[forthright] The Dry Years 2

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From: Forthright Magazine <forthrightmag@...>
Date: Thu, 10 Jul 2008 07:34:26 -0700 (PDT)
Forthright Magazine
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Straight to the Cross


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COLUMN: FIDELITY

The Dry Years (2)
 by Mike Benson

3. The "dry years" can be a time of internal growth and 
maturity. The Psalmist observed,"Before I was afflicted 
I went astray, but now I keep your word" ( Psalm 119:67). 
"It is good for me that I have been afflicted, that I may 
learn your statues" (Psalm 119:71; cf., Genesis 50:20; 
Job 23:10; 2 Corinthians 12:7-10; Hebrews 12:11). In his 
book, The Heart of a Champion, Bob Richards communicates 
these same truths. He writes, "I've never read the story 
of a great man without finding that at some time or 
another in that man's life he went through days of hurt. 
And it was the molding influences of the hurt that made 
the man what he was. It's a great principle for life. 
It's the heart of a champion" (p. 42). That sounds like 
the Bible, "My brethren, count it all joy when you fall 
into various trials, knowing that the testing of your 
faith produces patience" 
(James 1:2-3; cf., Romans 5:3-4).

"I walked a mile with Sorrow
And ne'er a word said she;
But, oh, the things I learned from her
When sorrow walked with me."

4. Often times strength during adversity is drawn 
out of the resources generated during the "dry years." 

"John Bunyan, imprisoned in Bedford jail, wrote of 
his trials as a 'pulling of the flesh from the bone.' 
His experiences seemed to him to signal the end of a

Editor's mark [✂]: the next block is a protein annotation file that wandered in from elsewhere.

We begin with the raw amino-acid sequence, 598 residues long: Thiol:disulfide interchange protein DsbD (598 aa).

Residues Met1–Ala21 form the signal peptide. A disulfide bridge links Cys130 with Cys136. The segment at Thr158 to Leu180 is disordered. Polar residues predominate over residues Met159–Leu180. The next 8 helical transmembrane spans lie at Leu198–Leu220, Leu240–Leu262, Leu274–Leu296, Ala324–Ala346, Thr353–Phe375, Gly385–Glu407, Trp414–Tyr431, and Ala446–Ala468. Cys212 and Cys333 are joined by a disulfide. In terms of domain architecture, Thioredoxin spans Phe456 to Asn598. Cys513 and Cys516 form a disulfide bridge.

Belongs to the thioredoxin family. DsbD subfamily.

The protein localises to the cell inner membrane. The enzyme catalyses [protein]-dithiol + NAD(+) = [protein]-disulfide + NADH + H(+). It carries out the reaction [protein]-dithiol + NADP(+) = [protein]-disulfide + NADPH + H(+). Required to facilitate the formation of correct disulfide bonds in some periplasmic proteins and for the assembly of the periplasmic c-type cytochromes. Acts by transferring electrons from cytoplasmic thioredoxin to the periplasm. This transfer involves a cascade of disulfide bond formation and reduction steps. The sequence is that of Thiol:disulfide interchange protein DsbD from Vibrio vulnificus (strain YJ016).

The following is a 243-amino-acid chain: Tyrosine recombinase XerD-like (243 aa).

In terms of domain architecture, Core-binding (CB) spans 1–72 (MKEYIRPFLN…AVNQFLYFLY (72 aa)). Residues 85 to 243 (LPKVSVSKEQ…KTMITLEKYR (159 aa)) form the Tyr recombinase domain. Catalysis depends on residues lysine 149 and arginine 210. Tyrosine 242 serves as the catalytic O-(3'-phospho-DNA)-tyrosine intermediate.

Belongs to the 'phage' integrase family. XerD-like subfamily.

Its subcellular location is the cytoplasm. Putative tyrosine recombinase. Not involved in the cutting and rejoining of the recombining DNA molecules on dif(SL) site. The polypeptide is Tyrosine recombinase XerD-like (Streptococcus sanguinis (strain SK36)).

useful life. Out of those lonely years came 
Pilgrim's Progress. Victor Hugo, at the zenith of 
his mental and intellectual power, came into 
disfavor with Napoleon III, and suffered exile 
for nineteen years. This was by him and his 
friends regarded as unmixed tragedy. They were 
wrong. Hugo's biographer informs us that during 
these years 'books that were far stronger than 
anything that had gone before came from his hand,' 
and that during his exile, 'he became twice the 
size of man he had been.' Even Hugo 
commented, 'Why was I not exiled before?'"/2

When civil war broke out between Israel and the 
tribe of Benjamin, the Benjaminites exhibited an 
unusual resiliency. The text says, "Among all this 
people thee were seven hundred select men who were 
left-handed; every one could sling a stone at a 
hair's breadth and not miss" (Judges 20:16). It is 
interesting to note that the English word rendered 
"left-handed" in the Hebrew means bound of the right 
hand. History suggests that when soldiers were 
captured in battle, they were often taken to an 
enemies' camp where their right hands were then cut 
off. In a very real sense they were "disarmed." It is 
entirely possible that these seven hundred soldiers 
had originally been right-handed, but had lost their 
hands in this gruesome fashion. If this is the case, 
then we have an inspiring Bible example 
of men whose "dry years" became the catalyst for 
greater physical skill and prowess.

Dear reader, take a long, hard look at those 
"narrow rings" from the dry years of your life. Are they 
indicative of regression and spiritual withdrawal, or do 
they identify certain perseverance and deepening faith?

1/ (Robert Browning Hamilton, Along the Road).
2/ Guy N. Woods, "The Blessings of Adversity," Gospel 
Advocate, Oct. 18, 1979, 643.

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